Obesity is a growing health issue. Global rates of childhood obesity continue to rise, and the condition is associated with the early onset of health conditions like diabetes and heart disease. Research shows that most obese teenagers continue to battle obesity as adults and that once established, the condition is challenging to reverse1. Thus, identifying children at risk of becoming overweight or obese in adolescence is vital to prevent adverse health outcomes.
Now, research led by the Murdoch Children’s Research Institute (MCRI) in collaboration with teams from various institutions across the globe, reveals three primary factors that predict whether a child considered to be of a healthy weight will become overweight or obese by the time they reach adolescence2. Two of which, they found, rely on a child’s mother.
The findings of the cohort study were published in the recent edition of the International Journal of Obesity. Researchers used data derived from 3,469 research subjects at birth and 3,276 subjects at kindergarten sourced from the Longitudinal Study of Australian Children. The participants' height and weight were measured and recorded every two years.
The findings revealed that in addition to the child’s body mass index (BMI), their mother’s BMI and level of education are predictive factors in whether a child will resolve or develop weight issues by adolescence. This is particularly relevant in children from the ages of six and seven years onwards.
Using a child's BMI as a predictor of weight problems in adolescence
The results showed that for every unit a child’s BMI was raised at six or seven years of age, the odds of developing weight issues at the ages of 14 to 15 increased three-fold. At the same time, the odds of weight problem resolution by the teenage years halved.
Using a mother’s BMI as a predictive factor of adolescent weight issues
Similar to BMI in children, for every single unit a mother’s BMI increased when the child was aged 6 to 7 years of age, the odds of their child developing a weight problem by age 14 to 15 increased by 5%. The odds of weight issue resolution decreased by 10%.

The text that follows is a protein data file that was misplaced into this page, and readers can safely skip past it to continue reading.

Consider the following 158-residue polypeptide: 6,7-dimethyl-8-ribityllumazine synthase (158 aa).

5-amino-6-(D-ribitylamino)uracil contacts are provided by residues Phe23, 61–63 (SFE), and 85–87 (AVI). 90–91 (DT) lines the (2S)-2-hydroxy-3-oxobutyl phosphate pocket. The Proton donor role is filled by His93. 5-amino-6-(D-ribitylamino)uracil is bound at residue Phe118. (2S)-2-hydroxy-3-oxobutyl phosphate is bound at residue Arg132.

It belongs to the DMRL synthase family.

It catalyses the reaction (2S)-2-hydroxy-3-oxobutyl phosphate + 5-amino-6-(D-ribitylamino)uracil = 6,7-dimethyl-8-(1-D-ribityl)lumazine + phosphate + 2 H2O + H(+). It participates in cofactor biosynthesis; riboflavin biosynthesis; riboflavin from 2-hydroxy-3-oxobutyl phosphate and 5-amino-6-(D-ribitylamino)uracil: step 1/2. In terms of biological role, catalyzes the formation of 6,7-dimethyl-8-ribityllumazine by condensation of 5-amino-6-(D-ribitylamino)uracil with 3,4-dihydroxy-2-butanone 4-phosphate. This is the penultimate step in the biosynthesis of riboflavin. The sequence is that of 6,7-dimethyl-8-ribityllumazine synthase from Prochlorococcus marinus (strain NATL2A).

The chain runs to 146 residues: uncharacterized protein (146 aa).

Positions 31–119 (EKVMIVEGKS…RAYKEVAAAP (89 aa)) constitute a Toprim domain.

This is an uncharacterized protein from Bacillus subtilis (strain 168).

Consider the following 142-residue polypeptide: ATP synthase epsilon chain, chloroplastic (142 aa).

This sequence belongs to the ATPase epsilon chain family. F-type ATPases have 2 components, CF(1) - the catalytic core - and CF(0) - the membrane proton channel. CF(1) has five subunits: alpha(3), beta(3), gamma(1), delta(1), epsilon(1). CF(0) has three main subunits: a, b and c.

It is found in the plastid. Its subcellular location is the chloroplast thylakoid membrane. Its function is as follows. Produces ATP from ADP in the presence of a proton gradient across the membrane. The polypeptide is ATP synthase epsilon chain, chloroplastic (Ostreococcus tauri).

Using a mother’s level of education to predict childhood weight problems
Interestingly, BMIs were not the only predictive factors of potential weight problems. The researchers found that a mother’s level of education could also be used as an indicator. The findings showed that the children of mothers with higher levels of education had lower odds of being overweight or obese between the ages of two and five years old. They also had higher odds of resolving obesity issues by adolescence.
Comparing risk factors
In children with none of the risk factors mentioned above at age six to seven years of age, the prevalence of being overweight or obese at fourteen to fifteen years of age was 13% in comparison to 71% in those with all risk factors present.
How can a mother’s level of education and BMI influence her child's weight?
The answer to this question is complicated and multi-factorial. In general, higher education is associated with higher income and greater overall economic stability. This, in turn, means the ability to afford a broader range of healthy foods and access to workout facilities such as gym and wellness centres, as well as the availability of time to workout. Also, those with higher education and income are more likely to seek out, and research proven weight-loss strategies and stick to them3.
As mothers usually shop and prepare food for the entire household, their choices dictate the health and wellness of the whole family. If a mother’s weight increases due to poor dietary choices, eating habits and portion size, there is a strong possibility that this will influence those under her care.
How these findings can help to prevent obesity
Commenting on the findings, one of the study’s authors, Dr Kate Lycett of MCRI said that until this study, most others overlooked identifying which children had a higher risk of becoming overweight or obese and how this could be resolved. She explains that the identification of these three factors could help medical professionals to predict which children would develop and resolve excess weight issues with approximately 70% accuracy. Targeted treatment and prevention could then be implemented to ensure that weight problems were managed and resolved effectively before adolescence.